collaborators. Some of the results of the first beta test with RW Johnson
Pharmaceutical Research Institute will be discussed. This includes methods
validation data on different assay formats, as well as preliminary
evaluation of the technology.
Presentation:  ORIGEN Technology for performing High-Throughput compound
screening assays

Charles Grimshaw, Ph.D.
IGEN Corporation

IGEN possesses a proprietary technology which utilizes
electrochemiluminescent detection to analyze levels of analytes, enzymatic
activities, binding events, nucleic acids, etc.. The technology delivers
highly sensitive and precise answers in a homogeneous format, allowing labs
to decrease the amount of rare reagents and labor required to discover hits
in target assays.
Presentation:  Industry Strategic Benefits and Success Factors in Automation
in Pharmaceutical Research

Michelle Palmer
Director, Assay Developmet Services
Mark T. Roskey, Ph.D.
Director, Pharmaceutical Screening Systems
Perkin-Elmer Tropix Inc.
Presentation:  Research Automation: An Integrated Approach to Proprietary
and Commercial Substance Supply, Preparation, Tracking, and Request
Fulfillment Using Novel Information Management Technology

David A. Kniaz
Project Director
EMAX Solution Partners

Companies that invest in leading combinatorial chemistry and high throughput
screening technologies need a way to manage the large volumes of proprietary
and commercial substance data created through these automated processes.
Research and development organizations can accelerate their drug discovery
process and control costs through an integrated substance management

This presentation will discuss how an integrated substance management
solution can bring the following basic elements of logistics management into

            *     reagent ordering and supply
            *     stockroom management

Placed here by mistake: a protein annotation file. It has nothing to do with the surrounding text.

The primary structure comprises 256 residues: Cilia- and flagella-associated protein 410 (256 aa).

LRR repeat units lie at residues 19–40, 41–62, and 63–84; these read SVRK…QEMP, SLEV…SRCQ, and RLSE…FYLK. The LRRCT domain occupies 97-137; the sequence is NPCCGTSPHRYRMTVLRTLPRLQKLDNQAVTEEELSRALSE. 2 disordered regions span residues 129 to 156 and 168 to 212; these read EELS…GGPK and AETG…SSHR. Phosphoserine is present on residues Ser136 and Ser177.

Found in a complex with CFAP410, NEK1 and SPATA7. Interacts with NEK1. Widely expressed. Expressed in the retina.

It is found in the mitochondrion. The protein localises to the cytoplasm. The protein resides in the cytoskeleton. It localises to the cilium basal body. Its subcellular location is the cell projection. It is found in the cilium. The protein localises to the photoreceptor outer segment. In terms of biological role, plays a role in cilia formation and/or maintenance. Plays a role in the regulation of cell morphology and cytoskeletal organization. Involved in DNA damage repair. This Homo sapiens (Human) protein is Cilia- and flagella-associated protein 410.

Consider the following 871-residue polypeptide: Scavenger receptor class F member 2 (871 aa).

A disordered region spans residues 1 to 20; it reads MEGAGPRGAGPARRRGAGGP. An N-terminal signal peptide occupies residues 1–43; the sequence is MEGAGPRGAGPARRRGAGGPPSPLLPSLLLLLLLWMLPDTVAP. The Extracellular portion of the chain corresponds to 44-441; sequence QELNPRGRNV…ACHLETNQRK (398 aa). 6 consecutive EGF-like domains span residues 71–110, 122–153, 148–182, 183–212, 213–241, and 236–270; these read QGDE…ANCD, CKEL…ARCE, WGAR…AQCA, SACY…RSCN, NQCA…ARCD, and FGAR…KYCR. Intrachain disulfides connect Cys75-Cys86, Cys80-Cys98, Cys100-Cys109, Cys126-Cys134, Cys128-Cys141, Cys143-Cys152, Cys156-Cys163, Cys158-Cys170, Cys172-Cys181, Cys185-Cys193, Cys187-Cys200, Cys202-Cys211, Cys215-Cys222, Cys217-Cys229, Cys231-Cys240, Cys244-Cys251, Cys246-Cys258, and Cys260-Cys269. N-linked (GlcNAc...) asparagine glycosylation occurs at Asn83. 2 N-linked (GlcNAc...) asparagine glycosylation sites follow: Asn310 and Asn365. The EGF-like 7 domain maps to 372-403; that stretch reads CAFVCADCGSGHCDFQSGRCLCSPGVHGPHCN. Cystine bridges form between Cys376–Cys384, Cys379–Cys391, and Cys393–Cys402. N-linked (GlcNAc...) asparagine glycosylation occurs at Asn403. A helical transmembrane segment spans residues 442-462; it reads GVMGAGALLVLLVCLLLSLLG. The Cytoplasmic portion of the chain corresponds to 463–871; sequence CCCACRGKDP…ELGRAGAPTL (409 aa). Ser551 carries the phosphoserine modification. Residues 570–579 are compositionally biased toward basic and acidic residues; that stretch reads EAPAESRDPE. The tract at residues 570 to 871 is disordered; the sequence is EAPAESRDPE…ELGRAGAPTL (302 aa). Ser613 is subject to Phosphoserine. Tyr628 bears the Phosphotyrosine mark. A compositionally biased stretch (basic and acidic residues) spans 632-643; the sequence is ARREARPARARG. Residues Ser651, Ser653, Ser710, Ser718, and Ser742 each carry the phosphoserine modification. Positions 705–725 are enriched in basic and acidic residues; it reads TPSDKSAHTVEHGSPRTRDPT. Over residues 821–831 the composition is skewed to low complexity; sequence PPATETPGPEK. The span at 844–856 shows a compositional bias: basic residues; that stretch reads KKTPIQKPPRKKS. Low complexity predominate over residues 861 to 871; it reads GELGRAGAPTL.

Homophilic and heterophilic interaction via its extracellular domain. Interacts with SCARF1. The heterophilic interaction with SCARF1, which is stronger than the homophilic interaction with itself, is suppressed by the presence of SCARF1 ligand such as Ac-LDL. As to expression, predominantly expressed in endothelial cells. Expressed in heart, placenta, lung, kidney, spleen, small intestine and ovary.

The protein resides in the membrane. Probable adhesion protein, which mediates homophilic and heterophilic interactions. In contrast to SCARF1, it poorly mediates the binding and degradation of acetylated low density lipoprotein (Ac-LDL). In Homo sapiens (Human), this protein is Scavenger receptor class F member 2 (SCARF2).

*     container tracking
            *     proprietary compound inventory management
            *     micro-titer plate preparation and tracking
Presentation:  An Open, Modular Software Architecture for Laboratory
Carl Murray
Software Development Manager
Beckman / Sagian

Beckman Coulter's new operating environment for laboratory automation is a
robot-independent, application-independent architecture that allows
applications to be built from reusable, modular components. Each function,
such as device control, data logging, labware transportation, or execution
control, is managed by an independent module written industry-standard
programming tools. A messaging architecture allows these modules to work
together, and permits easy integration of any application that supports
ActiveX components, such as Microsoft Excel. Data management is
standardized, and data can be manipulated by several modules simultaneously.
New modules can be introduced without side effects, and old modules can be
updated without compromising the upgrade path of the system. An example of a
system built with this architecture, Beckman's Core Systems, is used to
illustrate the concepts.
Poster: Software methodology based on 3D molecular information

Siram N. V. Rao

Molecular Diversity Analysis based comparison of compound libraries.
3D-QSAR of millions of compounds.
HTS data analysis to identify false negatives and false positives.
Posters:  Automated Labelling and Weighing Systems

High Throughput Robotic Multistep Sample Preparation Procedure for the
Determination of Sodium Oxalate in Bauxite by Gas Chromatography

Wellplate Replication in High Throughput Screening

Andrew Whitwell
Labman Automation Ltd
For more information contact:

Executive Chair:
Dennis France 
dennis.france at
Novartis Pharmaceuticals Corporation

Andy Zaayenga 
andy.zaayenga at
TekCel LLC

Analytical Chemistry Chair and Treasurer:
William Haller 
bhaller at

High Throughput Screening Chair:
John Babiak, Ph.D. 
babiakj at
Wyeth-Ayerst Research

Agricultural Applications Chair:
Sharon Reed 
reeds at
American Cyanamid

Data Management Chair:
Steve Fillers, Ph.D. 
william.fillers at
Novartis Pharmaceuticals Corporation

>From the North or South: Take the New Jersey Turnpike to Exit 8A - Exit the
left ramp for Jamesburg (Route 32 East) - Continue straight for 1 1/4 miles
through traffic light - Forsgate Country Club is on your left - Use the
Clubhouse Entrance (second left).

>From Princeton: Route 1 to Scudders Mill Road East - Continue on Scudders
Mill Road and make a left at the 5th traffic light onto Dey Road - Continue
on Dey Road to the end  - Make a left  - At 2nd traffic light (Route 32)
make a right - Continue straight for 1 1/4 miles through traffic light -
Forsgate Country Club is on your left - Use the Clubhouse entrance (second
Group Update:  Paul Skerker of Leukosite and Donna Norton of Pharmalytic won
rosewood LRIG pen sets in the business card drawing.   A business card
drawing will be held at the June meeting.
Visit The Laboratory Robotics Interest Group homepage at